Appeal from the Superior Court of the District of Columbia; Hon. Tim. C. Murphy, Trial Judge
Terry and Farrell, Associate Judges, and Reilly, Senior Judge.
The opinion of the court was delivered by: Terry
Appellant Maldonado was charged with one count of operating a motor vehicle while his driver's license was suspended. *fn1 After a non-jury trial, he was found guilty as charged. Maldonado appeals, arguing that the government failed to prove an essential element of the crime. We reject his argument and affirm the conviction.
Officer Ronzell Baker was on routine patrol when he noticed Maldonado sitting in the driver's seat of a car parked next to a fire hydrant in front of 1730 Columbia Road, N.W. The engine was running, and another man was in the passenger seat. After watching the car for a few minutes, Officer Baker approached and told Maldonado to move it; Maldonado, however, just looked at him. The officer then asked Maldonado to turn the engine off and produce his driver's license. In response, Maldonado produced not a license but an identification card. The officer ran a check and learned that Maldonado's driver's license had been suspended. Maldonado was then arrested. The government also introduced a document bearing Maldonado's signature in which, by signing it, he admitted that his license was suspended.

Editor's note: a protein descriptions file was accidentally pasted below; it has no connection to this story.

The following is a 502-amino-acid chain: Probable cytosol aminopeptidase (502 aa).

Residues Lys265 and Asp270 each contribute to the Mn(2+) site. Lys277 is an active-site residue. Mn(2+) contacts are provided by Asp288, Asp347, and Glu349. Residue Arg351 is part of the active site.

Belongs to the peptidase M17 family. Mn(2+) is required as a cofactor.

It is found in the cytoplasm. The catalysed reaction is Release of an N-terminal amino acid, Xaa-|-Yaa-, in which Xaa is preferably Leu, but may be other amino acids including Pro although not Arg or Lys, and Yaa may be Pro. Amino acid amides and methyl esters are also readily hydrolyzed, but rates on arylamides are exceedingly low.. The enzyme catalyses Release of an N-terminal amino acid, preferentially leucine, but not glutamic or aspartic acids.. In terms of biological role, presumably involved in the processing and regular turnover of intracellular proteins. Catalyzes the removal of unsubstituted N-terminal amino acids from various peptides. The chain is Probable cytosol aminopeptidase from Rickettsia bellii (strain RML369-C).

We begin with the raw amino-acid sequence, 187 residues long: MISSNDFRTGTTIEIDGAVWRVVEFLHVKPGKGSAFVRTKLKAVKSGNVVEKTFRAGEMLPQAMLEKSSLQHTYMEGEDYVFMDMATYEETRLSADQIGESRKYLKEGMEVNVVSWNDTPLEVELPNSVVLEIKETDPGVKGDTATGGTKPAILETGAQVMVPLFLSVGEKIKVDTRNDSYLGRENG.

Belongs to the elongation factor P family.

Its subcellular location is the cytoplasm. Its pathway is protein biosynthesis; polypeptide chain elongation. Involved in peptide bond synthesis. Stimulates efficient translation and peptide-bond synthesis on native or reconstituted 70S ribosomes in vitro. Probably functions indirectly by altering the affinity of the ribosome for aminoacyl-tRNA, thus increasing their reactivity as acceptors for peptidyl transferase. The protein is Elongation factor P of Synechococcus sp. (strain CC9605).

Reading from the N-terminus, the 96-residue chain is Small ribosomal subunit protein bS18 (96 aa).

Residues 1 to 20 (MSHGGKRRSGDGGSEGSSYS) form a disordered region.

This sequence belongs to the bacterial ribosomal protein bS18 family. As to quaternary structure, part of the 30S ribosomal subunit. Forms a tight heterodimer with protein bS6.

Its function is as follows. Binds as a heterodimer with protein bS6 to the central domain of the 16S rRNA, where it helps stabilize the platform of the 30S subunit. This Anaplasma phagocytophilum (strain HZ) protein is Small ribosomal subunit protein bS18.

Jose Sevilla, the man in the front passenger seat, testified for the defense. He said that he was initially in the back seat, Maldonado was in the front passenger seat, and Maldonado's wife was driving the car. They drove to 1730 Columbia Road and parked, and Mrs. Maldonado got out to do some shopping. Sevilla then moved to the front passenger seat because he was too large to fit comfortably in the back. Maldonado moved to the driver's seat after the car was parked. Sevilla denied that the engine was running, but he admitted that the key was in the ignition.
Maldonado testified that his wife had driven the car and had gotten out to go shopping. He said that he sat in the driver's seat because he wanted to hear the radio, and the only radio speakers were in the front. Maldonado admitted that the keys were in the ignition, but, like Sevilla, he denied that the engine was running. He also admitted that his driver's license had been suspended.